Carry-out becomes takeaway

Deciding to study abroad in England wasn’t a hard decision for me. Coming from Chicago, I knew that whatever type of culture shock that I may experience wouldn’t be incredibly lasting or hard to get through. I thought I simply knew this from what I’ve read or have seen on TV; The humor may be different, and I may have to invest money in an umbrella, but at least they spoke the same language, right? Except, as I increasingly came to realize the moment I first stepped into this country, they only relatively spoke the same language.

In reality, Sheffield and the USA aren’t that different from each other. The brands may be different but the products are essentially the same, it’s not hard to walk to West Street (Sheffield’s main street, one you’ll surely become well acquainted with) and find familiar fast food restaurants like KFC, Dominos, and McDonalds (to only name a few). The hardest part, however, is adjusting to the new terminology. For instance, carry-out becomes takeaway and wanting lettuce on your burger becomes wanting salad on your burger. These are only minor differences in speech but can cause an awful lot of confusion at first. Putting those fast food comparisons aside, you’ll run into similar problems during your academic career here at Sheffield.

The initial differences may not throw you off at first, but as these differences become more frequent, you may find yourself becoming a tad frustrated. Here’s a list of just some of the zany terminology the folk at the University of Sheffield use. Use it well:

Class(es) = Module(s)

Clubs = Societies

Dorms = Accommodation

School of…/College of… = Faculty of…

Student Center = Student Union

Besides all of those straight and simple comparisons, there’s also the new wonders of how they schedule their classes. In some cases, when you sign up for a module there’s more than just a class lecture. There’s also the possibility for a seminar or tutorial component to the module that you’ll sign up for after registering. Seminars are the same as to what they are in the USA: you do some reading then show up to class to discuss a topic pertaining to it. Tutorials, on the other hand, were a completely new experience. A tutorial session is essentially a space that can sometimes work like seminar, but it also turns into a space that wants to make sure you understand the material and would know how to write a paper on it. I have two tutorial classes here at Sheffield, one focuses more on discussion while the other focuses more on paper writing, so your experience, if you have one, may end up being different than mine!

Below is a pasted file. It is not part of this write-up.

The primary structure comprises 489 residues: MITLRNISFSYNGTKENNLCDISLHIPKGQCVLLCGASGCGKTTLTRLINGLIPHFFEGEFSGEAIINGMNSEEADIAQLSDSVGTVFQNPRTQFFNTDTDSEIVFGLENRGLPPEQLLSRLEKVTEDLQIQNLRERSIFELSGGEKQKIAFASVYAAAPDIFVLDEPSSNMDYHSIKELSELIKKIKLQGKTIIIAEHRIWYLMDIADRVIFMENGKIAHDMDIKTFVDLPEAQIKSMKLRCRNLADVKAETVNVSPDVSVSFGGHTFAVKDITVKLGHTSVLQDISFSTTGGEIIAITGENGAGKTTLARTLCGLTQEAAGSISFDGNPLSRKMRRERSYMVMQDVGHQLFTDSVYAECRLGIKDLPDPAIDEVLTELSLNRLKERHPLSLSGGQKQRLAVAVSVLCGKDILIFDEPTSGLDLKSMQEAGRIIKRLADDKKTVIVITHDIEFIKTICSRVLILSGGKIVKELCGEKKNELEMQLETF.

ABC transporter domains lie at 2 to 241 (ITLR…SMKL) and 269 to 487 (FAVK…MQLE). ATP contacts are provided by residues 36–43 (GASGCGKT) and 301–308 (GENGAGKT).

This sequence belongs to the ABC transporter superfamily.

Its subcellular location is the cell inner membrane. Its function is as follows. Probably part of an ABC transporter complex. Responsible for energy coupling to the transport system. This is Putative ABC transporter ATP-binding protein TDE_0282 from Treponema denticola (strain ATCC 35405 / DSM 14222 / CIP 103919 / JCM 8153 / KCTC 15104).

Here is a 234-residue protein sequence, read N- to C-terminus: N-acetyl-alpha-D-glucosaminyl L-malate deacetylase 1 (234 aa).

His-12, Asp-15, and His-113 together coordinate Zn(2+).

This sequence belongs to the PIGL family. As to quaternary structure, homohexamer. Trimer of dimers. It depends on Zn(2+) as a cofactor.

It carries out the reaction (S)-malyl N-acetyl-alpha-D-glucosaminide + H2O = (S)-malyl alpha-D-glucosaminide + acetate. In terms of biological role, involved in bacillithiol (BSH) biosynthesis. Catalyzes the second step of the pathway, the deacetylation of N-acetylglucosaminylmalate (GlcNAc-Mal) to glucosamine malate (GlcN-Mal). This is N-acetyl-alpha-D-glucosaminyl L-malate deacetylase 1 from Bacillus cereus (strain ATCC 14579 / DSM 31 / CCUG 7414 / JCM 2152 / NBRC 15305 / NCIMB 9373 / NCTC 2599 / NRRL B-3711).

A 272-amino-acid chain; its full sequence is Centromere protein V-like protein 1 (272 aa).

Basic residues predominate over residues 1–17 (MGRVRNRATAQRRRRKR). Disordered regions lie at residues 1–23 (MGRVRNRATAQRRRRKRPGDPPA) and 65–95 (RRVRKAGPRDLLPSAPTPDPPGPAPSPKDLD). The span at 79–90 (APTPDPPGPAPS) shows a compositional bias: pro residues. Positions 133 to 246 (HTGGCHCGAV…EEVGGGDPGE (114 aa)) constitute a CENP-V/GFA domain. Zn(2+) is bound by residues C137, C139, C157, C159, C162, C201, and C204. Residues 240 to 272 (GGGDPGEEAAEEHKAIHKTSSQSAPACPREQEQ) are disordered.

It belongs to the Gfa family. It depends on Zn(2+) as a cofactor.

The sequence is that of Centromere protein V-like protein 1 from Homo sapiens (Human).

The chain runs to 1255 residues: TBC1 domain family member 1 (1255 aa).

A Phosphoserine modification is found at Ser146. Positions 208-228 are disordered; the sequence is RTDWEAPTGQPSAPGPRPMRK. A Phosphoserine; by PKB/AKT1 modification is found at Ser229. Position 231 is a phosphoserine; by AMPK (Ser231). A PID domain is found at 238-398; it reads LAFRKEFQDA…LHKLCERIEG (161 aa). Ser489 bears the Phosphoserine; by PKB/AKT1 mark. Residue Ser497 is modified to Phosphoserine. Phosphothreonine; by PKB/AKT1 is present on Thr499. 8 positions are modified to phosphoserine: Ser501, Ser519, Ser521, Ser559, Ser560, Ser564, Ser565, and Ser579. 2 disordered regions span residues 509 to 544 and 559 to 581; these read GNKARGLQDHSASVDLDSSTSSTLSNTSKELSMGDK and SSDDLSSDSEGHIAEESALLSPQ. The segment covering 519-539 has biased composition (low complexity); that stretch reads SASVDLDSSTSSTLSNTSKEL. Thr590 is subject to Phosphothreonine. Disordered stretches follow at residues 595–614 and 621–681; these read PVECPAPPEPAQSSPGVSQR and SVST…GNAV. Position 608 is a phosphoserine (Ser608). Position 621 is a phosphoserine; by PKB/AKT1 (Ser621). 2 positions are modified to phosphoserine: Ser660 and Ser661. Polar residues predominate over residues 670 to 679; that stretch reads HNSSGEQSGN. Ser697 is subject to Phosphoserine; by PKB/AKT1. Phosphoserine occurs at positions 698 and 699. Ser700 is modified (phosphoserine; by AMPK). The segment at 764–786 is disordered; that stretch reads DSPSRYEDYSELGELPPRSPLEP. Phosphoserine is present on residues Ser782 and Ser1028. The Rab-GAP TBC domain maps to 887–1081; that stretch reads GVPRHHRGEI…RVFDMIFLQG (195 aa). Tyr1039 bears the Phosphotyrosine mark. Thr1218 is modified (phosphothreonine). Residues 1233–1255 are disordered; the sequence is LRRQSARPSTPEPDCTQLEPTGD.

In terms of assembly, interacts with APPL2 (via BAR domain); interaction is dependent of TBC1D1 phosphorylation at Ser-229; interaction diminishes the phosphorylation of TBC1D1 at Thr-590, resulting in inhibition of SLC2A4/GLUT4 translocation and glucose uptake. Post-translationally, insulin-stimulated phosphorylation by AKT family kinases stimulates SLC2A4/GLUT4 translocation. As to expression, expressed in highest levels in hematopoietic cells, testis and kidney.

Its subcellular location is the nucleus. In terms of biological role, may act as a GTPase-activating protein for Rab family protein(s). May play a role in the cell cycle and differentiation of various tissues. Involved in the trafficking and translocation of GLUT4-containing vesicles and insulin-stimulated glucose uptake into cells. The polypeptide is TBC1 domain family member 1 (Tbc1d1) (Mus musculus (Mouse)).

Whether it’s the terminology, the class scheduling or something else, you’ll acclimate eventually even if the first couple of weeks feel a bit overwhelming. Sometimes even their differences do make things better, like a bar in the Student Union!! I can’t completely prepare you for the University of Sheffield, but I can at least help you out a little bit and reassure you that any tiny frustrations that you do initially have will go away once you embrace them for what they are. Except, of course, the unforgiving hills of Sheffield. Get ready to climb ‘em because there’s nothing I can say to make those go away. Even if I could make those pesky hills go away I wouldn’t, they’re part of the charm of Sheffield. The people and the atmosphere; there’s just something new and exciting around every corner. I have been amazed by the amount of green life I’ve seen even when it’s winter, or when I’ve found, more often than expected, those wonderfully sunny days. Sheffield is just teeming in energy that wants you to get involved, and it gives you ample number of opportunities to do so.


Ashley StuecklenUnger

ash web

DePaul University, USA

BA Anthropology and English (Creative Writing)

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